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Ideal Length of a Nap: How to Nap Like a Pro


The nap—every child’s nightmare and every parent’s dream.

A nap may be just what you need, whether you’re preparing to hit the road for a long drive, are up against a deadline at work or have children who don’t quite sleep through the night yet. However, taking a nap can sometimes hurt more than it helps. So, let’s talk about how to make the most out of your naps (whenever you can fit them in).

How Long Should you Nap?

The experts at the Science of People have studied various lengths of naps to see how people felt afterwards and how they impacted their performance the rest of the day. Here’s what they found:

10-20 Minutes: “The Power Nap”

If you are truly sleep deprived, a short 10- to 20-minute nap can help give you a jolt of alertness for up to 2 hours. This can be great before long road trips. If you’re worried about getting drowsy behind the wheel, pulling over to a safe spot for a quick power nap can help energize you for the next long stretch.

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Pro Tip: Take a “caffeine power nap." Health trainers at Daily Burn say if you only have time for a 10- to 20-minute nap, try drinking a cup of coffee right before you lie down.

“Because caffeine takes about 20 minutes to kick in, drinking a cup before a 10- to 20-minute nap means the caffeine will start working just as you wake up, leaving you feeling refreshed and alert,” says one Daily Burn trainer.

30-60 Minutes: “The Grogginess Nap”

Its name says it all. The 30- to 60-minute nap falls into an in-between space on the napping chart. It is just long enough to take you past the quick jolt of alertness that comes from a power nap, but falls short of a full REM cycle. Experts say you are more likely to feel the effects of sleep inertia (that feeling of grogginess you get when your alarm goes off in the morning) when you take a 30- to 60-minute nap.

“It might not be worth it to nap at all if you’re going to nap for this amount of time, because you’ll likely come out of your shuteye feeling less alert than before,” researchers at The National Sleep Foundation say.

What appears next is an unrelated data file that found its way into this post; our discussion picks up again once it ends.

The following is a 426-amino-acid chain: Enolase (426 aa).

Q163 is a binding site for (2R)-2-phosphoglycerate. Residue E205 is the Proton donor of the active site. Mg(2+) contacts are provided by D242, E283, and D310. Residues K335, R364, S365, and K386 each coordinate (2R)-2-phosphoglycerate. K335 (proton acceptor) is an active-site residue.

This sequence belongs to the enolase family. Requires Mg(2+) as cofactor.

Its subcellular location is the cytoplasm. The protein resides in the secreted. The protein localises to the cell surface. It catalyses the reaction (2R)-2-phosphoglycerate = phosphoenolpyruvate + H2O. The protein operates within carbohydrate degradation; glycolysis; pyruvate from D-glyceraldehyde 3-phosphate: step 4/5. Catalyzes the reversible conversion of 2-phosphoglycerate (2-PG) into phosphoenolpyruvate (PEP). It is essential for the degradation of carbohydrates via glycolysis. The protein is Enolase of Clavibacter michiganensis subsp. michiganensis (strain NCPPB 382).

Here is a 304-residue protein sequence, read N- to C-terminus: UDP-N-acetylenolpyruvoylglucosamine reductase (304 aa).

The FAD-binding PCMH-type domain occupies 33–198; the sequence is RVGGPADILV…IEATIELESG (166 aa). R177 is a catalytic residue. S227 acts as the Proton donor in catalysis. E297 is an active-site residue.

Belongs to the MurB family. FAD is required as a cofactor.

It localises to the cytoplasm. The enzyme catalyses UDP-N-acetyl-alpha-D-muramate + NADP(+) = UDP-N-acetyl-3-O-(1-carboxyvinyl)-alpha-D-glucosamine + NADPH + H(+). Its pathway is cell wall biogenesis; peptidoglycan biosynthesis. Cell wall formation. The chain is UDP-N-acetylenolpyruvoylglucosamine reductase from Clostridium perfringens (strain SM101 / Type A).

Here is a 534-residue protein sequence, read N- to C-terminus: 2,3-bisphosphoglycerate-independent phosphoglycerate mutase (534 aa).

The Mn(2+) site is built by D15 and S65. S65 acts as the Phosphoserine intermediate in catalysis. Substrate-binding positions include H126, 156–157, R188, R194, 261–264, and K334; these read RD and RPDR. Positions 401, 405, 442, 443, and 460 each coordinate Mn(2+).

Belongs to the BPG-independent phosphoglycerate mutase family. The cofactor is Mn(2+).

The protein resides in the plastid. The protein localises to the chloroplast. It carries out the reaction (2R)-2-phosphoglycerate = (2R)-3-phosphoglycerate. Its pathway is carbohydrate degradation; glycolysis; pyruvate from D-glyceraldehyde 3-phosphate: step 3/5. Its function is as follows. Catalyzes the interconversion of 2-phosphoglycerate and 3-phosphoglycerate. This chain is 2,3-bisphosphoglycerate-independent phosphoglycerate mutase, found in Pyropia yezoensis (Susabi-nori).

60 Minutes: “The Short-Term Nap”

When you nap for at least 60 minutes, you start to enter your deep sleep cycle. This slows your brain waves and can have many benefits, especially when it comes to making memories and recalling important information. That’s because, during deep sleep, the brain starts to push memories into the neocortex, which is like your brain’s long-term storage facility. Studies have shown that people who study facts and then take a 60-minute nap can recall up to 20% more information, and recall it more accurately, than those who stay awake longer.

90 Minutes: “The REM Nap”

Most experts agree that the ideal length for a nap is 90 minutes. An hour and a half is the length of a full REM cycle, which takes you from the lightest stage of sleep to the deepest, and back again, allowing you to dream. The benefits of a 90-minute nap can include:

  • Increased creativity
  • Improved emotional stability
  • Improved procedural memory (used to learn new skills)
  • A “refreshed” feeling when you wake up

How to Get the Most out of Your Nap

Now that you’ve figured out the ideal length of a nap (ideally a power nap or REM nap), here are a few more tips on how to make the most of your naps:

  • Quiet the mind. Some sleep researchers recommend meditating for a few minutes before falling asleep to help quiet the mind. That way, your brain is not racing with all the things on your to-do list and you can get the best rest possible.
  • Remove distractions. Find a quiet place that is dark (or at least dim). If that’s a tall order in the middle of a busy day, consider an eye mask and ear plugs or headphones with some calming white noise.
  • Set your alarm. You don’t want to accidentally sleep too long and miss an important meeting or sleep too long and fall into the grogginess nap.
  • Pick the right time of day. Researchers at the National Sleep Foundation say the best time for a nap is in the middle of your day, around 1 p.m. to 3 p.m. If you’re an early riser (like 5 a.m.-early), then a nap closer to 1 p.m. might be perfect for you. If your mornings start a little later, then a nap closer to 3 p.m. is probably best. Anything later has the potential to ruin your nighttime sleep routine.

No matter your nap preferences, getting a good night’s sleep on a regular basis is the most important thing. Of course, for that we recommend a great mattress, so you can rest (and nap) on.

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